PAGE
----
South qualifying second round abandoned as rain stops play at Lahinch

Leading 64 players after first round qualify, with four of the 13 players who shot two-over 74s surviving the cut

 Lahinch golf club in Co Clare. Torrential rain and flooded greens forced organisers to scrap the second qualifying round for the  South of Ireland Amateur Championship. Photograph: Getty Images

Lahinch golf club in Co Clare. Torrential rain and flooded greens forced organisers to scrap the second qualifying round for the South of Ireland Amateur Championship. Photograph: Getty Images

 

Torrential rain and flooded greens forced organisers to scrap the second qualifying round for the 117th South of Ireland Amateur Championship at Lahinch

Links golf is as unpredictable as the wild Atlantic wind, and just 24 hours after scorching conditions led to a birdie-fest in the Pierse Motors Volkswagen-sponsored event at the sun-kissed Co Clare links, black clouds descended on day two.

A steady 30 mph breeze, accompanied by rain squalls, lashed the early starters to such as extent that Kilkenny’s Mark Power followed his opening 65 with a 79 and Hilton Templepatrick’s Reece Black took 10 shots more than on day one as he posted a 75.

The afternoon starters were praying for some respite, but the rain became incessant shortly after midday and then turned torrential, flooding several greens to such an extent that play had to be suspended at 3:40pm.

By 5pm the championship committee decided that given the heavy rain that was still falling and the grim forecast, their best option was to abandon the round and declare the leading 64 players after Wednesday’s first round the qualifiers, with four of the 13 players who shot two-over 74s surviving the cut.

As a result Power could forget all about a 79 that featured a triple bogey seven for playing a wrong ball on the 17th as he finished up as the leading qualifier, with his 65 edging out Black on a countback.

Judge the wind

“When you get that weather it is just a completely different golf course,” Power said of the change in conditions. “The difference was trying to judge the wind and keep yourself dry when the big squalls of rain come in.”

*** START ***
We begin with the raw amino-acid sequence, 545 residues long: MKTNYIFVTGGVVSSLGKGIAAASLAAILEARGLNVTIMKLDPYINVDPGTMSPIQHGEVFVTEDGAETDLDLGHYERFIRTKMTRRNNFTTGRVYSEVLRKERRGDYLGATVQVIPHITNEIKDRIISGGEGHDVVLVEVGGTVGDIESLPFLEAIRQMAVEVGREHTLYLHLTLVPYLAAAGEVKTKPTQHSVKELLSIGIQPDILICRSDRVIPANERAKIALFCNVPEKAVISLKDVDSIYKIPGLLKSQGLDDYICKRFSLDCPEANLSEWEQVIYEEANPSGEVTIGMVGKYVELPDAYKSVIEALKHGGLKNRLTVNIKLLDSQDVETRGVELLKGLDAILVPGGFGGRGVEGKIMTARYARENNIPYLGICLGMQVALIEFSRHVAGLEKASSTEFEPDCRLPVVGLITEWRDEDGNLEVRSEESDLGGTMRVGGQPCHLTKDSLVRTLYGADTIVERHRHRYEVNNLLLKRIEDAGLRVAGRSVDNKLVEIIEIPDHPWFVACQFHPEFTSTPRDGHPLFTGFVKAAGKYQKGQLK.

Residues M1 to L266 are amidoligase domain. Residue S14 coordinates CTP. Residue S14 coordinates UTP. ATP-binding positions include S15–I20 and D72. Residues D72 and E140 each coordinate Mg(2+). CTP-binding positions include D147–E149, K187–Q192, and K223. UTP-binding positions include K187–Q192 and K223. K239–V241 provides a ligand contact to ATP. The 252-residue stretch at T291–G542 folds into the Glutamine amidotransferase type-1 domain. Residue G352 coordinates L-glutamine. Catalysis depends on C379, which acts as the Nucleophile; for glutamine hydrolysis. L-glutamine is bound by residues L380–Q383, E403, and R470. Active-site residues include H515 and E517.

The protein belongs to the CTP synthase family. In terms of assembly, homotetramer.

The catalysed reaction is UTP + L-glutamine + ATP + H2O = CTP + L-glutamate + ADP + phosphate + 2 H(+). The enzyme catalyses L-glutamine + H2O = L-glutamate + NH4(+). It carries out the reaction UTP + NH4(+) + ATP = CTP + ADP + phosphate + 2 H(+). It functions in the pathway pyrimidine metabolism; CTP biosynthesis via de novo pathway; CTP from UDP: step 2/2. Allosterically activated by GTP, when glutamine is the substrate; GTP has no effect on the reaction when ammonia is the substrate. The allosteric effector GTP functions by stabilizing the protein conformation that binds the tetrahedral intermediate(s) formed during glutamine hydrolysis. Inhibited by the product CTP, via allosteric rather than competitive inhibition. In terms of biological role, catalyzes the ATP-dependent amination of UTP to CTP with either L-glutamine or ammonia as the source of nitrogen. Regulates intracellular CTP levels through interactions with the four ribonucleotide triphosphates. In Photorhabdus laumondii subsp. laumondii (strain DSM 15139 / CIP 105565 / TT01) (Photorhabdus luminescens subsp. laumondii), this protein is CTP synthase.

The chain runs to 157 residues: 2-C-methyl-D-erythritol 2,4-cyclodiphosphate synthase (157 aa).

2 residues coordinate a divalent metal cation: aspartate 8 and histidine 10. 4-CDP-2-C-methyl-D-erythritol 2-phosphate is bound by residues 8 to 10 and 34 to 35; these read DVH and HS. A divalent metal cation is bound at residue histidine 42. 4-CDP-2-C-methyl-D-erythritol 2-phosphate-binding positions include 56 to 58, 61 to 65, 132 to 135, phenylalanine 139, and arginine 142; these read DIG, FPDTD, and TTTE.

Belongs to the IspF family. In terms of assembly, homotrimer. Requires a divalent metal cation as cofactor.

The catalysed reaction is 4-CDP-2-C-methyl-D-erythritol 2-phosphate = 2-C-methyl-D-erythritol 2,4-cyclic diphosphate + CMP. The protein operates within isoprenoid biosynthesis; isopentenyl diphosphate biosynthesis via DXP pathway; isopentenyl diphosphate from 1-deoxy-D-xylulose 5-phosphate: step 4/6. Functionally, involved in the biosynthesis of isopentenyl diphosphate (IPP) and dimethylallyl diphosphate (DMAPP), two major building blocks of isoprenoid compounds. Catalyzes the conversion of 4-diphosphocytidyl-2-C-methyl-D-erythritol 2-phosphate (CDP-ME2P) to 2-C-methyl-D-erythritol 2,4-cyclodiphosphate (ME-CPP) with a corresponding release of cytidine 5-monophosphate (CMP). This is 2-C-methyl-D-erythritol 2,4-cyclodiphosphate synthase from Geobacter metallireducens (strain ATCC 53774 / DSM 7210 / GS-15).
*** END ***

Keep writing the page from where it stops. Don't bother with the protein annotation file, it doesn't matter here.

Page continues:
The decision to abandon the second round with 78 of the 150-strong field yet to post a score was greeted with cheers from the majority of rain-soaked players huddled under the clubhouse porch, though some who were going well or others who had yet to start were not so happy.

“We have abandoned play due to the course being unplayable,” said Pádraig McInerney,chairman of the championship committee. “With no guarantee of finishing today or even early tomorrow morning, Rule 33-2D [course unplayable] is being invoked.

“The options were to see how many had finished today’s round and with only 48 per cent of rounds completed, there was no likelihood of getting others around today or at a reasonable time tomorrow.

“We also had to look at weather conditions for tomorrow and it was felt that we would have a struggle tomorrow as well, and it was best to abandon play completely today and go with the top 64 scores from round one.

“We couldn’t be sure we would restart today or whether we would be finished at a reasonable time tomorrow. The hole on the eighth green and two others were completely under water.”

Downpour

Mallow’s James Sugrue played just four holes in the downpour but the defending champion felt the correct decision was made.

“The third and fourth greens were flooded, and James Fox told me there was a river flowing past the hole on the seventh,” said Sugrue, who qualified with a 66. “Hopefully we will have a clear run at it tomorrow.”

Strokeplay qualifying over 36 holes was introduced for the first time in 2011 but just 27 holes were possible that year due to a lengthy fog delay.

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